How the Agreed Framework Collapsed
In the spring and summer of 1994, the United States was on a collision course with North Korea over its efforts to produce the plutonium to fuel its first nuclear weapons. Thanks in large part to the diplomacy of former President Jimmy Carter, who met face-to-face with Kim Il Sung, the founder of the Democratic People’s Republic of Korea (DPRK), the world pulled away from the brink.

Out of this effort sprang the general outlines of the Agreed Framework, signed on October 12, 1994. It remains the only government-to-government accord ever made between the United States and North Korea.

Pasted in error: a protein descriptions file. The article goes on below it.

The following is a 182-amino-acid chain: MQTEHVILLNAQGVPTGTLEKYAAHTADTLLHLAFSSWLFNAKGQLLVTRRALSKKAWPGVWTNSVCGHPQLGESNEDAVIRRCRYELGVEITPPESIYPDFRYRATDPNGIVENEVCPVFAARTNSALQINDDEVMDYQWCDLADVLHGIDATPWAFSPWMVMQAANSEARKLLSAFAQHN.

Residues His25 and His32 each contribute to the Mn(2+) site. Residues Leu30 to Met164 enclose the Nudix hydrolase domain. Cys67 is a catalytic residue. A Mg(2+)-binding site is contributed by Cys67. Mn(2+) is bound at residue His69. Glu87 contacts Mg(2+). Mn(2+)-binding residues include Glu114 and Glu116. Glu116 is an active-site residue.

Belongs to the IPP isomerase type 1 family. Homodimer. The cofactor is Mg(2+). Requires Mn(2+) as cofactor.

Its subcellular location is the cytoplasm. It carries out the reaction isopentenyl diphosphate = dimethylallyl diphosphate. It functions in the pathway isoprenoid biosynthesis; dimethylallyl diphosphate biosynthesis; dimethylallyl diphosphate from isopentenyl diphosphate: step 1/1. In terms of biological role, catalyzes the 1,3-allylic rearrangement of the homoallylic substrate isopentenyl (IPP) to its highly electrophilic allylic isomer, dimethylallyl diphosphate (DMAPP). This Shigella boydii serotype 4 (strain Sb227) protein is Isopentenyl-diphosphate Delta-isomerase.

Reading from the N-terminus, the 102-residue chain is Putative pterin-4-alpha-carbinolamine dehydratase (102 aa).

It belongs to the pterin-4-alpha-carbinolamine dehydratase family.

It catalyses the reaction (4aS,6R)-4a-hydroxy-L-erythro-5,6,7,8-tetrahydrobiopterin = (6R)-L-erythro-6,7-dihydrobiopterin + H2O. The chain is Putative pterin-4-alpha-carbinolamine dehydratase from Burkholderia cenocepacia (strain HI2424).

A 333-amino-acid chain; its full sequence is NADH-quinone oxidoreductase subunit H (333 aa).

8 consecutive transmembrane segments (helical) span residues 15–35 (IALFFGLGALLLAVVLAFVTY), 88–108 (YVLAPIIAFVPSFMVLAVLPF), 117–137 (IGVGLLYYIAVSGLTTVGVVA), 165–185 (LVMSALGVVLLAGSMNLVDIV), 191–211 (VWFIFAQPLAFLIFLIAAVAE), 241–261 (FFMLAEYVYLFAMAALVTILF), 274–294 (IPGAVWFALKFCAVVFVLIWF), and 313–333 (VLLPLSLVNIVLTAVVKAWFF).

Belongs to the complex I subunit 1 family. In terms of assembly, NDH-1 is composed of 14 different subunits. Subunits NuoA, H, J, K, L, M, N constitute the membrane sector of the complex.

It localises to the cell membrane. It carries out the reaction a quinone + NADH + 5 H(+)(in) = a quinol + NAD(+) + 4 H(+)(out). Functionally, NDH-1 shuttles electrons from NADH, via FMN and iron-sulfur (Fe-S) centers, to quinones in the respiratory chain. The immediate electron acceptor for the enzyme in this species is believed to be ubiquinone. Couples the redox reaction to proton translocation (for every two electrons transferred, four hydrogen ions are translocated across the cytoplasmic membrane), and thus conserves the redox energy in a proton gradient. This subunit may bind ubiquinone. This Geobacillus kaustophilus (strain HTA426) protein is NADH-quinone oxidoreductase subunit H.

The Agreed Framework was a bilateral non-proliferation pact that opened the door to a possible end of the Korean war. North Korea agreed to freeze its plutonium production program in exchange for heavy fuel oil, economic cooperation, and the construction of two modern light-water nuclear power plants. Eventually, North Korea’s existing nuclear facilities were to be dismantled and the spent reactor fuel taken out of the country.

South Korea played an active role in helping prepare for the construction of the two reactors. During its second term in office, the Clinton administration was moving towards establishing a more normalized relationship with the North. Presidential advisor Wendy Sherman described an agreement with North Korea to eliminate its medium and long-range missiles as “tantalizingly close” before negotiations were overtaken by the 2000 presidential election.